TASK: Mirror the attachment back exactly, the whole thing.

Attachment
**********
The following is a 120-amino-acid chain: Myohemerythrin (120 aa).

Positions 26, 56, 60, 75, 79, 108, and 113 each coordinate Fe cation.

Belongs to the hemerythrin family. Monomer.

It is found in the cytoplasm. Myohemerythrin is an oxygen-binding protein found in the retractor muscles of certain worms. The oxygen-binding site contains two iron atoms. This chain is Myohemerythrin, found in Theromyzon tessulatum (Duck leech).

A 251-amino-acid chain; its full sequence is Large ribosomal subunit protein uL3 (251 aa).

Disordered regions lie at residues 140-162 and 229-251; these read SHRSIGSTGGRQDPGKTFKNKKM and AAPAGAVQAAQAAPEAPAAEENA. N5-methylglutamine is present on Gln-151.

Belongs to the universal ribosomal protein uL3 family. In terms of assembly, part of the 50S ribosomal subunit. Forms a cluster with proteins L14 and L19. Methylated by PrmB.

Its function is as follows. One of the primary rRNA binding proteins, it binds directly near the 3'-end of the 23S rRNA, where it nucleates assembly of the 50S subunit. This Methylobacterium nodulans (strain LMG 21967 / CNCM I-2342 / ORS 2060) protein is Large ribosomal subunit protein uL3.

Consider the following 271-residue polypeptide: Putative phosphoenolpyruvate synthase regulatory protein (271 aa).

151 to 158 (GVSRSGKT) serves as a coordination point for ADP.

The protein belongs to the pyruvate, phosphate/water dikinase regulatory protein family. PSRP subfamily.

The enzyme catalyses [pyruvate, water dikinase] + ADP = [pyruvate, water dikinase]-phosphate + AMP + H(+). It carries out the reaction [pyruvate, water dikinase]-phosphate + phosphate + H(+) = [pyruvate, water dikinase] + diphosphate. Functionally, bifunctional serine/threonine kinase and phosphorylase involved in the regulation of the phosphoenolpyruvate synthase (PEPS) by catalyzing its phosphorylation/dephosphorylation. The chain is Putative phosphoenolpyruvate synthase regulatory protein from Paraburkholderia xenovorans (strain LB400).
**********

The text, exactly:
The following is a 120-amino-acid chain: Myohemerythrin (120 aa).

Positions 26, 56, 60, 75, 79, 108, and 113 each coordinate Fe cation.

Belongs to the hemerythrin family. Monomer.

It is found in the cytoplasm. Myohemerythrin is an oxygen-binding protein found in the retractor muscles of certain worms. The oxygen-binding site contains two iron atoms. This chain is Myohemerythrin, found in Theromyzon tessulatum (Duck leech).

A 251-amino-acid chain; its full sequence is Large ribosomal subunit protein uL3 (251 aa).

Disordered regions lie at residues 140-162 and 229-251; these read SHRSIGSTGGRQDPGKTFKNKKM and AAPAGAVQAAQAAPEAPAAEENA. N5-methylglutamine is present on Gln-151.

Belongs to the universal ribosomal protein uL3 family. In terms of assembly, part of the 50S ribosomal subunit. Forms a cluster with proteins L14 and L19. Methylated by PrmB.

Its function is as follows. One of the primary rRNA binding proteins, it binds directly near the 3'-end of the 23S rRNA, where it nucleates assembly of the 50S subunit. This Methylobacterium nodulans (strain LMG 21967 / CNCM I-2342 / ORS 2060) protein is Large ribosomal subunit protein uL3.

Consider the following 271-residue polypeptide: Putative phosphoenolpyruvate synthase regulatory protein (271 aa).

151 to 158 (GVSRSGKT) serves as a coordination point for ADP.

The protein belongs to the pyruvate, phosphate/water dikinase regulatory protein family. PSRP subfamily.

The enzyme catalyses [pyruvate, water dikinase] + ADP = [pyruvate, water dikinase]-phosphate + AMP + H(+). It carries out the reaction [pyruvate, water dikinase]-phosphate + phosphate + H(+) = [pyruvate, water dikinase] + diphosphate. Functionally, bifunctional serine/threonine kinase and phosphorylase involved in the regulation of the phosphoenolpyruvate synthase (PEPS) by catalyzing its phosphorylation/dephosphorylation. The chain is Putative phosphoenolpyruvate synthase regulatory protein from Paraburkholderia xenovorans (strain LB400).